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Thailand’s Opposing Political Sides Urged to Nominate Mediators

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Prime Minister Yingluck Shinawatra is positioning herself as being conciliatory and open to negotiations in contrast to intransigent protest leader Suthep Thuagsuban

Prime Minister Yingluck Shinawatra is positioning herself as being conciliatory and open to negotiations in contrast to intransigent protest leader Suthep Thuagsuban


BANGKOK – Six independent organizations of Thailand on Monday asked the caretaker government and anti- government protesters to nominate mediators to broker talks between the two sides.

In a joint statement, they asked caretaker Prime Minister Yingluck Shinawatra and Suthep Thuagsuban, secretary general of the People’s Democratic Reform Committee, to each name 10 people as mediators.

Ten people will then be chosen out of the 20, five for each side, before a mediation team is set up, according to the statement.

The six organizations include the Election Commission (EC), the National Human Rights Commission, the Office of the Ombudsman, the National Anti-Corruption Commission, the Office of the Auditor- General, and the National Economic and Social Advisory Council. They expect to receive a reply from both sides within a week.

Initially, there were seven organizations that attempted to bring the opposing sides to a negotiation table, but the Office of the Attorney General has withdrawn.

The withdrawal of public prosecutors will not affect the efforts, EC member Somchai Srisutthiyakorn earlier said, adding the National Economic and Social Development Board and the Law Reform Commission are being invited to join in.

Seven independent agencies will propose a plan to broker negotiations on four issues and a six-point road map aimed at ending the political conflict during a press conference on Monday, a highly placed source close to the agencies has revealed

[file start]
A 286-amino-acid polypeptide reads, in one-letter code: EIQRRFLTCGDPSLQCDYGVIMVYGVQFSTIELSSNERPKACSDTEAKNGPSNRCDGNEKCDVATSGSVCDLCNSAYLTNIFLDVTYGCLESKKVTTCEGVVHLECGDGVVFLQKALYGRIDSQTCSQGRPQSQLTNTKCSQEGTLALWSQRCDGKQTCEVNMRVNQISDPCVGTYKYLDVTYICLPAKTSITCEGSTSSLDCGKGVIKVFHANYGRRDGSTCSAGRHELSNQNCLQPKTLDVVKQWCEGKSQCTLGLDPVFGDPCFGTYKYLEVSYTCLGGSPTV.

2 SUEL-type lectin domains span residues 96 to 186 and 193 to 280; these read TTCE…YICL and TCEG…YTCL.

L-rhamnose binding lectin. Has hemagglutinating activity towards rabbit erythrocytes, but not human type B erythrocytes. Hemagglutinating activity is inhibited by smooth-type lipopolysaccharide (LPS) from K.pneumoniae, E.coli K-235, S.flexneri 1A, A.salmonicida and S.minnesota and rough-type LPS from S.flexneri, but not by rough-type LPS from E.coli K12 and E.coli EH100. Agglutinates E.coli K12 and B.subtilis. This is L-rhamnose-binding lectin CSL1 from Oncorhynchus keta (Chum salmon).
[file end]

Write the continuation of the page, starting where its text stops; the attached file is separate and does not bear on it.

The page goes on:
The source said the seven organizations would detail their negotiating framework covering four main areas and a road map involving six steps at the Office of the Ombudsman on Chaeng Watthana Road.

The source said the negotiating framework highlighting the four points are:

1. Whether to proceed with holding election or institute reform before the election, or propose new alternatives that can be agreed by all parties.

2. What needs to be reformed before and after the election and what will be guaranteed to be successful.

3. Whether the current government should continue to work in a caretaker capacity until the election or whether there should be a new caretaker government that is neutral and agreeable to all parties without violating the constitution.

4. How to stop violence and incidents that hurt the country. Each side will be asked to present recommendations to the opposite group as well as guidelines for their own group.

The six-point road map includes:

1. Keep the public informed and allow the people to take part in promoting and pressuring both sides of the political divide to enter dialogue.

2. Meet and listen to the demands of each side.

3. Synthesize proposals from both sides and then create new ones that are neutral and agreeable to them.

4. Coordinate and hold secret negotiations to adjust the proposals of the two sides and make them as compatible as possible.

5. Hold formal meetings between persons of the highest authority on both sides to find acceptable solutions. The meetings will be mediated by six independent institutions.

6. Hold joint press conferences to inform the public of the results of the talks.

The source said the agencies would also address their concerns about the current political situation and the urgent need to find solutions through talks.

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